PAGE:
Bible and archaeology news
For the first time, archaeologists have unearthed a Second Temple period stone inscription that spells the name Jerusalem as Yerushalayim (as it’s spelled in Hebrew today), rather than Yerushalem or Shalem. The inscription, dating to the first century B.C.E., reads:
Hananiah son of
The Jerusalem inscription, carved on a limestone column drum, was uncovered during excavations led by Danit Levy on behalf of the Israel Antiquities Authority (IAA) in Binyanei Ha’Uma, a massive convention center in Jerusalem. The IAA press release announcing the discovery describes the inscription as Aramaic but written with Hebrew letters.
“First and Second Temple period inscriptions mentioning Jerusalem are quite rare. But even more unique is the complete spelling of the name as we know it today, which usually appears in the shorthand version,” explained Dr. Yuval Baruch, Jerusalem Regional Archaeologist for the IAA, and Prof. Ronny Reich of Haifa University, in an IAA press release. “This is the only stone inscription of the Second Temple period known where the full spelling appears.”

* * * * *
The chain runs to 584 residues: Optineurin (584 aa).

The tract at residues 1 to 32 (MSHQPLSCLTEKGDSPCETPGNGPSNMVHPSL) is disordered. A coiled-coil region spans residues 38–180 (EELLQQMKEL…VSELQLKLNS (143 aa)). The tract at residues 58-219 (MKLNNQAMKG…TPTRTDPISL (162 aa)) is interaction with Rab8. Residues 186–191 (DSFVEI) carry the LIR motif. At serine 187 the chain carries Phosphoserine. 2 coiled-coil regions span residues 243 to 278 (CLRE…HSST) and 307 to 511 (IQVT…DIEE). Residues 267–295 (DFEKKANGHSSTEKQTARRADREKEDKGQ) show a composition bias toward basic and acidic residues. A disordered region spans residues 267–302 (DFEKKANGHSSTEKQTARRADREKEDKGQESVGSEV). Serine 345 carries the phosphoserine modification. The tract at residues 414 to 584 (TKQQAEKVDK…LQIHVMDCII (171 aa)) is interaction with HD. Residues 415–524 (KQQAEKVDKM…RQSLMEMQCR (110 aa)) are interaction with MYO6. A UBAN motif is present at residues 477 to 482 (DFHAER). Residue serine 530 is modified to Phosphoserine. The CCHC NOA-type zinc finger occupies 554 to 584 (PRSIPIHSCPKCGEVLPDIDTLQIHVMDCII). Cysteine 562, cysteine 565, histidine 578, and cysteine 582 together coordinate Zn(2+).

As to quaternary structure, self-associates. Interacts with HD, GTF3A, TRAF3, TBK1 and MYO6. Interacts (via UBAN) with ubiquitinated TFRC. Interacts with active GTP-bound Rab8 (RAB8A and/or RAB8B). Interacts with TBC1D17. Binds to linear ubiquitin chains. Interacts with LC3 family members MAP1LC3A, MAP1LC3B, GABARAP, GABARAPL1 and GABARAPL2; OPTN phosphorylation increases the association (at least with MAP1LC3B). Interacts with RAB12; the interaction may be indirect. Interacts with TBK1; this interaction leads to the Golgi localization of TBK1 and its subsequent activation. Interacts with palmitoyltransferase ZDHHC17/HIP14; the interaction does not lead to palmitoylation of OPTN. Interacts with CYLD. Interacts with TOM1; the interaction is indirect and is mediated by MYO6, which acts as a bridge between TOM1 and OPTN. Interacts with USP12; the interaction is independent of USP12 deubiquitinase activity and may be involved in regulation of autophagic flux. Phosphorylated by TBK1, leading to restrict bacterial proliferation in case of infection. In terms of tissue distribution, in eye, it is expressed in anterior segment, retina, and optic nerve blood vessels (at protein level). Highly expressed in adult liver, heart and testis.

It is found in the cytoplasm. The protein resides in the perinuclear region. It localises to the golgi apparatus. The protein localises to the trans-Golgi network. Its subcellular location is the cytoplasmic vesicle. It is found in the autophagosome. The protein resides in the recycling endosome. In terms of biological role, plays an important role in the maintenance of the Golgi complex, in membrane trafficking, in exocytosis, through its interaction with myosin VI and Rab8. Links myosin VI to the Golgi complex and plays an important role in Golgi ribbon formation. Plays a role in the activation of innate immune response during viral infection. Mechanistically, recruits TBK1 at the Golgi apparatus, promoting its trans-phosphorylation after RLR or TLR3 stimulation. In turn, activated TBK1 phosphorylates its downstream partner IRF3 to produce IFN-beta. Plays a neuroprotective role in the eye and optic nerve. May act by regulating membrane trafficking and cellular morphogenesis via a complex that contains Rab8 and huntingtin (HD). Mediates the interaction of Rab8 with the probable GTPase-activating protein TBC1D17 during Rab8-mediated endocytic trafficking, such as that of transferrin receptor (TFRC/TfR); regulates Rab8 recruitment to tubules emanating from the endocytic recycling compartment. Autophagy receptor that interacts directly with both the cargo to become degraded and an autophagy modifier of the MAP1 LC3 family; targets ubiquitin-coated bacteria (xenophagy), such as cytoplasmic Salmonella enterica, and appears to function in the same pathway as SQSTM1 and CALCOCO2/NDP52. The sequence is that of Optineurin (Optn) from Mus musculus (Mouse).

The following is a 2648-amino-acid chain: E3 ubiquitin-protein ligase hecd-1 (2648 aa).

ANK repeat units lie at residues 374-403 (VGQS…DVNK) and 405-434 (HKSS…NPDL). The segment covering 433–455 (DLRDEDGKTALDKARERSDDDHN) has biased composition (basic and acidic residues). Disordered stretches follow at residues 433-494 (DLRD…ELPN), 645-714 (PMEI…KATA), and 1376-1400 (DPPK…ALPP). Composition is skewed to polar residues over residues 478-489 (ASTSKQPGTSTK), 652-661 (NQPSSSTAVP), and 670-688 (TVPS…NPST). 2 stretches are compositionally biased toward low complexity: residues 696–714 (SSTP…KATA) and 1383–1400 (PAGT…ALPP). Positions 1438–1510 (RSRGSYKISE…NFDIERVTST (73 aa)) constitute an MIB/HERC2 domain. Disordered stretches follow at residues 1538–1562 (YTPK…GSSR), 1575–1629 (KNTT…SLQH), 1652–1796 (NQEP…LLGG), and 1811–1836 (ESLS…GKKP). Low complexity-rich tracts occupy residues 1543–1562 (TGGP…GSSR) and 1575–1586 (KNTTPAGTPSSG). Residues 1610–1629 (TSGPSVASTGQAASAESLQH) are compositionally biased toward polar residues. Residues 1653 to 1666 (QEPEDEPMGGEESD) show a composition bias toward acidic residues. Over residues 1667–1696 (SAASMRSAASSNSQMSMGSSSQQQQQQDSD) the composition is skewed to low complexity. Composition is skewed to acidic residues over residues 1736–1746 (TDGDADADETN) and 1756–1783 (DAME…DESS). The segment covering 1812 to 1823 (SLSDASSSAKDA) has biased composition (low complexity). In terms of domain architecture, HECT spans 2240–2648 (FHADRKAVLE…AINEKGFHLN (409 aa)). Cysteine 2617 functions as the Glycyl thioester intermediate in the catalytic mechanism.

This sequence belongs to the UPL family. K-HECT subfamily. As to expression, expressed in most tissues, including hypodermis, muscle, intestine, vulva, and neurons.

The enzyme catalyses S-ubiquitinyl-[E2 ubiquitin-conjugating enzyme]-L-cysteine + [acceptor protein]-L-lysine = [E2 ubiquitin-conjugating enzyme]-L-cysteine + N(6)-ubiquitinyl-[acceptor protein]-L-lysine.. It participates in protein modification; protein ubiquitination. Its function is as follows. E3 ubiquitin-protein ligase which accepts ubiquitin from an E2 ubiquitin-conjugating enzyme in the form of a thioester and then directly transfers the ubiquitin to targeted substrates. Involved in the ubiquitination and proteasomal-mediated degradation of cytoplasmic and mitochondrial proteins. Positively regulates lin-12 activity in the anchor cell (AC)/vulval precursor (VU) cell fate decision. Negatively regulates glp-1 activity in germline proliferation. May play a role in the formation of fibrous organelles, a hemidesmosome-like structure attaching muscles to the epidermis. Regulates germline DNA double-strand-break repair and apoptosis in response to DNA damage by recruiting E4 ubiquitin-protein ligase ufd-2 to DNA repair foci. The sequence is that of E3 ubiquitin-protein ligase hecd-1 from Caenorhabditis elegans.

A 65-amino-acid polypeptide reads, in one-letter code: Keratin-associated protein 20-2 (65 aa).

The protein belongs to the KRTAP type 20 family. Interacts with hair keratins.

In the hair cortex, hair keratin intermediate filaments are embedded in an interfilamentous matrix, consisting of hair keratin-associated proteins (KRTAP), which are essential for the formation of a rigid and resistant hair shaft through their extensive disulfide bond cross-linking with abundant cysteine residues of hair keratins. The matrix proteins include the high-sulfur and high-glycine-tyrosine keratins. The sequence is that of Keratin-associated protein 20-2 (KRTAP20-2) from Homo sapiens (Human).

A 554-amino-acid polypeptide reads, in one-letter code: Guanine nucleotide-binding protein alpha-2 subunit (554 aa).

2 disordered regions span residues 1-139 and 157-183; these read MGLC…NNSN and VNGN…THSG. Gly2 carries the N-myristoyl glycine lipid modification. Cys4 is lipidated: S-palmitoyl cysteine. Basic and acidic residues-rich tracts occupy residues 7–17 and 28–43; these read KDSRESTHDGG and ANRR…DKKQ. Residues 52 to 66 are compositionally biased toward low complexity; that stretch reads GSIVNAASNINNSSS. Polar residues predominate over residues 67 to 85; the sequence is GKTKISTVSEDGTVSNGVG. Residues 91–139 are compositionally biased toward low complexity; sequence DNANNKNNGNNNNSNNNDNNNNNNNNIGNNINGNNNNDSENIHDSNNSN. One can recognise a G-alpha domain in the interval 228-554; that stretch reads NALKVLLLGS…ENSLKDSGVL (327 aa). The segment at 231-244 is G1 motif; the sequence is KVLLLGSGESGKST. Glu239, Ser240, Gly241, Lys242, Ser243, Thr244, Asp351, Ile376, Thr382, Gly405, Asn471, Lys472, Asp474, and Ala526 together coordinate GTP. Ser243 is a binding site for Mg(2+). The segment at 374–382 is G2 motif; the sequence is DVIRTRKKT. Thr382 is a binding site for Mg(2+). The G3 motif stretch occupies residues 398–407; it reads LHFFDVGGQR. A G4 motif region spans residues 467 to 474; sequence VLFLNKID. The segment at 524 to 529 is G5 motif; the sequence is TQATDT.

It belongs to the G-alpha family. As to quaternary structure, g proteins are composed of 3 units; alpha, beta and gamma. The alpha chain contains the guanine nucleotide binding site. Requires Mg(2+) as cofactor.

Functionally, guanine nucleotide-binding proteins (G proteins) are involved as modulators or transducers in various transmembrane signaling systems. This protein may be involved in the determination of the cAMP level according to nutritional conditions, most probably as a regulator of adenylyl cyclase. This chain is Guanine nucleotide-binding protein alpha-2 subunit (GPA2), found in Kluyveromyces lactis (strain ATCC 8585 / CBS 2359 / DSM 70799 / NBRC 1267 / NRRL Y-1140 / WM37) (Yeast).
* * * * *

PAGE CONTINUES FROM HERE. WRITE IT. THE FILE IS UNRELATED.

In the Times of Israel, Dr. Alexey Yuditsky of the Academy of the Hebrew Language told reporter Amanda Borschel-Dan that the inscription is more likely Hebrew than Aramaic, although both were used interchangeably during this time period. According to Yuditsky, the spelling Yerushalayim reflects a Hebrew pronunciation, while an Aramaic one would have spelled the name Yerushalem.
The column drum on which the Jerusalem inscription was written had been re-used in a structure occupied by the Tenth Roman Legion. While the inscription doesn’t provide information on Hananiah’s occupation, researchers believe he was an artist-potter. The IAA has been excavating in Binyanei Ha’Uma for years, gradually revealing a pottery production center in operation from the time of the Hasmoneans to the Late Roman period.
“This is the largest ancient pottery production site in the region of Jerusalem,” said excavation director Danit Levy.
The Jerusalem inscription will be on display at the Israel Museum, Jerusalem, along with other artifacts unearthed in the city.
The King of Judah, Jars of Wine, and the City of Jerusalem by Christopher Rollston
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